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J Clin Invest. 2004 Sep;114(6):846-56.

T cell-mediated vascular dysfunction of human allografts results from IFN-gamma dysregulation of NO synthase.

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  • 1Interdepartmental Program in Vascular Biology and Transplantation, Boyer Center for Molecular Medicine, Yale University School of Medicine, New Haven, Connecticut 06510, USA.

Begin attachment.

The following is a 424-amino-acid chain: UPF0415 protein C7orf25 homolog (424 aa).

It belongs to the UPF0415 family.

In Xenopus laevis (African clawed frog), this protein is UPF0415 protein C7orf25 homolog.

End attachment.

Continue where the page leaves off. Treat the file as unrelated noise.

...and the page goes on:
Allograft vascular dysfunction predisposes to arteriosclerosis and graft loss. We examined how dysfunction develops in transplanted human arteries in response to circulating allogeneic T cells in vivo using immunodeficient murine hosts. Within 7-9 days, transplanted arteries developed endothelial cell (EC) dysfunction but remained sensitive to exogenous NO. By 2 weeks, the grafts developed impaired contractility and desensitization to NO, both signs of VSMC dysfunction. These T cell-dependent changes correlated with loss of eNOS and expression of iNOS--the latter predominantly within infiltrating T cells. Neutralizing IFN-gamma completely prevented both vascular dysfunction and changes in NOS expression; neutralizing TNF reduced IFN-gamma production and partially prevented dysfunction. Inhibiting iNOS partially preserved responses to NO at 2 weeks and reduced graft intimal expansion after 4 weeks in vivo. In vitro, memory CD4+ T cells acted on allogeneic cultured ECs to reduce eNOS activity and expression of protein and mRNA. These effects required T cell activation by class II MHC antigens and costimulators (principally lymphocyte function-associated antigen-3, or LFA-3) on the ECs and were mediated by production of soluble mediators including IFN-gamma and TNF. We conclude that IFN-gamma is a central mediator of vascular dysfunction and, through dysregulation of NOS expression, links early dysfunction with late arteriosclerosis.

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